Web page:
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When Fan Mail Turns Scary
By G. Kyle White
November, 2007, 07:46

Enthusiatic mail can lead to enveloping tentacles even Dean Koontz would fear.
The "xxxooo" at the end of her first instant message should have been a clue that this was no ordinary fan mail. As a newbie writer just breaking into professional writing, I overlooked several clear indications that I was being stalked.
 
"i saw ur story in DallasChild. ur a good writer. xxxooo," read the simple note on my Yahoo! Messenger.

I flushed with pride. ANNA98765 (not her real screen name) had read my essay about the recent loss of my ex-wife and the subsequent arrival of my children to live with me. Not only had she read my story, but she had taken the time to search for me on the Internet (the magazine did not offer my contact information). I took all of this to mean that I had done a good job since my article had touched someone.
 
"thank you for your kind words. it's nice to know that my work has been appreciated," I responded.

I bragged to my writers' workshop that I had gotten some fan mail. They laughed and applauded.
 
Yahoo! Messenger wanted to know if I'd like to add ANNA98765 as a contact. "Sure," I thought. What could it hurt?
 
Two days later, there was another message waiting for me.
 
"r u online? xxxooo," read the message sent at 12:30 a.m. I suppose I should have begun to get a little nervous, but I decided that my fan probably worked the late shift.
 
"sorry I missed you. do you like to write, too?" I responded.
 
Three days later, another instant message waited for me.
 
"where r u? why r u never online? r u avoiding me?" No "xxxooo" this time. Who in their right mind is awake at 3:45 a.m.? I hit the delete button, finally growing a bit worried.
 
Several weeks went by with no messages. I figured that I had misinterpreted the last one. When my next article appeared in Antiques And Collecting Magazine, I foolishly decided to let ANNA98765 know.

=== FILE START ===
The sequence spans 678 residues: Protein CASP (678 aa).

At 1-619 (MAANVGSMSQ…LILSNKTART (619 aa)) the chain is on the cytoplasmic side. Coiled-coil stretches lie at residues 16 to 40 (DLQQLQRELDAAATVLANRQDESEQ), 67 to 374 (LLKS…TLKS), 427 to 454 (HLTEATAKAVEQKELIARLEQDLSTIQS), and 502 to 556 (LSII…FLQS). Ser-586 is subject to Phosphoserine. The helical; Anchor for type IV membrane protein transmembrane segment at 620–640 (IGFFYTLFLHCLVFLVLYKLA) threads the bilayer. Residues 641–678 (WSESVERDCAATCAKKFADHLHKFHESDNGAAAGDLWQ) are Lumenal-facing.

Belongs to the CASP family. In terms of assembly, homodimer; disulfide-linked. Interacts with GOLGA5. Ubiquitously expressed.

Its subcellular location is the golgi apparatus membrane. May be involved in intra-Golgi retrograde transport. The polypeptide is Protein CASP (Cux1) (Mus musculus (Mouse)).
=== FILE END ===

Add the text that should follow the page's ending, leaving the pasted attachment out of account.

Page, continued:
"great! where can i get a copy? xxxooo." By this time, the "xxxooo" were starting to become a real concern. Was my desire to brag about my published writing being misconstrued?
 
I advised ANNA98765 that no local bookstore carried the magazine, but I would be adding the story to my website.
 
Another week passed with no contact from ANNA98765.
 
Then, one Friday, I was working from home during the day, a rarity since my full-time job involves a great deal of travel. Taking a break, I decided to check my personal email for a response to a recent short story submission.
 
"hi! i haven't seen u online in a while. xxxooo," ANNA98765 popped up almost immediately.
 
"hey there. i'm not often on during the day," I replied.
 
Several minutes passed as I read my emails. No rejections, but no acceptances either.
 
"did you see a copy of my article?" I finally asked. In retrospect, I wish I had left well enough alone.
 
"do u date? xxxooo"
 
I stared at the words, slightly taken aback. I have been divorced for seven years. During that time, my ex-wife and I had fought about money and the children, I had learned to live alone, and I'd dated sporadically. Finally, however, I had sworn off relationships, convinced that I just wasn't the couple type.
 
Then my ex-wife died. It was sudden and unexpected. In a span of weeks, my children had relocated to live with me. We had to find schools for them, establish new routines, and figure out how to become a family again.
 
 "do u date? xxxooo," the words flashed accusingly at me.
 
I knew that a relationship was not what I needed. Helping my children to adjust was my main focus. But how did I express those feelings to a faceless stranger, especially one who was beginning to make me nervous?
 
"i'm already seeing someone. sorry," I lied, taking the coward's way out.
 
"u 2 timer! why have u been flirting w/ me????!!!!" Her response dripped with anger.
 
I though back over the last few weeks of our conversations wondering when I had flirted. I carefully considered my next words.
 
"i'm sorry if you thought i was flirting. i only wanted to talk about writing." I hesitated before sending the message, confident that my meaning would not be clear.
 
"u contacted me! u made passes at me! does ur gf know ur a bast**d???????"
 
I shut down my computer, not bothering to respond. At this point, I figured anything I said would be taken the wrong way.
 
Now each time I open my email, there's a pain in the pit of my stomach. Will ANNA98765 be online? Will she blast me? Did I really say something misleading?
 
Truthfully, I don't think so, but if my one simple article generated this type of a response, what do big-time authors like James Patterson, Dean Koontz, or Danielle Steel face? I guess that's why they all employ personal assistants to screen their fan mail.
 
I have decided to view this interaction positively. Maybe I did respond too enthusiastically when she first contacted me. In the future, I'll try to be more low-key and impersonal whenever I get some fan mail. Then, hopefully, any future ANNA98765s will understand that I am married to my writing.IN Icon



G. Kyle White is a freelance writer and photographer who lives in Dallas/Fort Worth, Texas. His work has appeared in regional and national publications. He can be reached at www.gkylewhite.com or gkylewhite@yahoo.com.


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